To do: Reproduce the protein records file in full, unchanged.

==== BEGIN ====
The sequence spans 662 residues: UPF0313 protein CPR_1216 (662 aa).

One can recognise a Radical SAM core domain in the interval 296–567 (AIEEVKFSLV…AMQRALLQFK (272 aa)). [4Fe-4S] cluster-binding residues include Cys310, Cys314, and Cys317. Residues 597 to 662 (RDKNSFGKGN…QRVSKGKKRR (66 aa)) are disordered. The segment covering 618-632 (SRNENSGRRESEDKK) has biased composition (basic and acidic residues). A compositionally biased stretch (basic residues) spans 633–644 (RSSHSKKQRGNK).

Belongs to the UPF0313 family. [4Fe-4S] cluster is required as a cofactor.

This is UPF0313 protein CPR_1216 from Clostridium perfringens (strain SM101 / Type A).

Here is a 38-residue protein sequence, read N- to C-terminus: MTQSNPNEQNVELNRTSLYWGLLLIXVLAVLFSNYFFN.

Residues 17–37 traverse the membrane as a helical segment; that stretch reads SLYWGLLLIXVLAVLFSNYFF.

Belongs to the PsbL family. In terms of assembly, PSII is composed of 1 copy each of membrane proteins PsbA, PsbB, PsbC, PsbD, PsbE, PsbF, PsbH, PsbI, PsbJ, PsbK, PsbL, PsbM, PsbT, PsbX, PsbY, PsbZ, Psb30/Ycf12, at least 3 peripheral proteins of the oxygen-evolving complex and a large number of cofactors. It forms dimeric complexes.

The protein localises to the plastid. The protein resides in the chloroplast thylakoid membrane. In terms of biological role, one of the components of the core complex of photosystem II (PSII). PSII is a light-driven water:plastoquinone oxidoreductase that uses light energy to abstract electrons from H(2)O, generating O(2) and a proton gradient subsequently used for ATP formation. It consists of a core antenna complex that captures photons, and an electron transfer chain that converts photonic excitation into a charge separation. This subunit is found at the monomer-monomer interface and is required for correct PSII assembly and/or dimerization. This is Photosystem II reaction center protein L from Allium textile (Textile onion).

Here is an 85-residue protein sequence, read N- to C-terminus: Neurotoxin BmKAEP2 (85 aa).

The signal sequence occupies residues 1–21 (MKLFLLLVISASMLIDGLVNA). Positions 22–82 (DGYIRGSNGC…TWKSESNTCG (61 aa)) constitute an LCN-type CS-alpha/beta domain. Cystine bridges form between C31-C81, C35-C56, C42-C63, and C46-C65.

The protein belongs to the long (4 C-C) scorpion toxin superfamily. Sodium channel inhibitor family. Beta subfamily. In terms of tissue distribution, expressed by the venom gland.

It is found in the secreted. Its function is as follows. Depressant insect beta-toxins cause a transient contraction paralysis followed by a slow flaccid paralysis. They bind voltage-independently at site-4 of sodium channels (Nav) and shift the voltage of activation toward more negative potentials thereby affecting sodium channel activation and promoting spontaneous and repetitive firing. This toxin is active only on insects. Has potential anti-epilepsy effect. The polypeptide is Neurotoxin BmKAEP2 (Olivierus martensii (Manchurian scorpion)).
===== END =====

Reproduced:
The sequence spans 662 residues: UPF0313 protein CPR_1216 (662 aa).

One can recognise a Radical SAM core domain in the interval 296–567 (AIEEVKFSLV…AMQRALLQFK (272 aa)). [4Fe-4S] cluster-binding residues include Cys310, Cys314, and Cys317. Residues 597 to 662 (RDKNSFGKGN…QRVSKGKKRR (66 aa)) are disordered. The segment covering 618-632 (SRNENSGRRESEDKK) has biased composition (basic and acidic residues). A compositionally biased stretch (basic residues) spans 633–644 (RSSHSKKQRGNK).

Belongs to the UPF0313 family. [4Fe-4S] cluster is required as a cofactor.

This is UPF0313 protein CPR_1216 from Clostridium perfringens (strain SM101 / Type A).

Here is a 38-residue protein sequence, read N- to C-terminus: MTQSNPNEQNVELNRTSLYWGLLLIXVLAVLFSNYFFN.

Residues 17–37 traverse the membrane as a helical segment; that stretch reads SLYWGLLLIXVLAVLFSNYFF.

Belongs to the PsbL family. In terms of assembly, PSII is composed of 1 copy each of membrane proteins PsbA, PsbB, PsbC, PsbD, PsbE, PsbF, PsbH, PsbI, PsbJ, PsbK, PsbL, PsbM, PsbT, PsbX, PsbY, PsbZ, Psb30/Ycf12, at least 3 peripheral proteins of the oxygen-evolving complex and a large number of cofactors. It forms dimeric complexes.

The protein localises to the plastid. The protein resides in the chloroplast thylakoid membrane. In terms of biological role, one of the components of the core complex of photosystem II (PSII). PSII is a light-driven water:plastoquinone oxidoreductase that uses light energy to abstract electrons from H(2)O, generating O(2) and a proton gradient subsequently used for ATP formation. It consists of a core antenna complex that captures photons, and an electron transfer chain that converts photonic excitation into a charge separation. This subunit is found at the monomer-monomer interface and is required for correct PSII assembly and/or dimerization. This is Photosystem II reaction center protein L from Allium textile (Textile onion).

Here is an 85-residue protein sequence, read N- to C-terminus: Neurotoxin BmKAEP2 (85 aa).

The signal sequence occupies residues 1–21 (MKLFLLLVISASMLIDGLVNA). Positions 22–82 (DGYIRGSNGC…TWKSESNTCG (61 aa)) constitute an LCN-type CS-alpha/beta domain. Cystine bridges form between C31-C81, C35-C56, C42-C63, and C46-C65.

The protein belongs to the long (4 C-C) scorpion toxin superfamily. Sodium channel inhibitor family. Beta subfamily. In terms of tissue distribution, expressed by the venom gland.

It is found in the secreted. Its function is as follows. Depressant insect beta-toxins cause a transient contraction paralysis followed by a slow flaccid paralysis. They bind voltage-independently at site-4 of sodium channels (Nav) and shift the voltage of activation toward more negative potentials thereby affecting sodium channel activation and promoting spontaneous and repetitive firing. This toxin is active only on insects. Has potential anti-epilepsy effect. The polypeptide is Neurotoxin BmKAEP2 (Olivierus martensii (Manchurian scorpion)).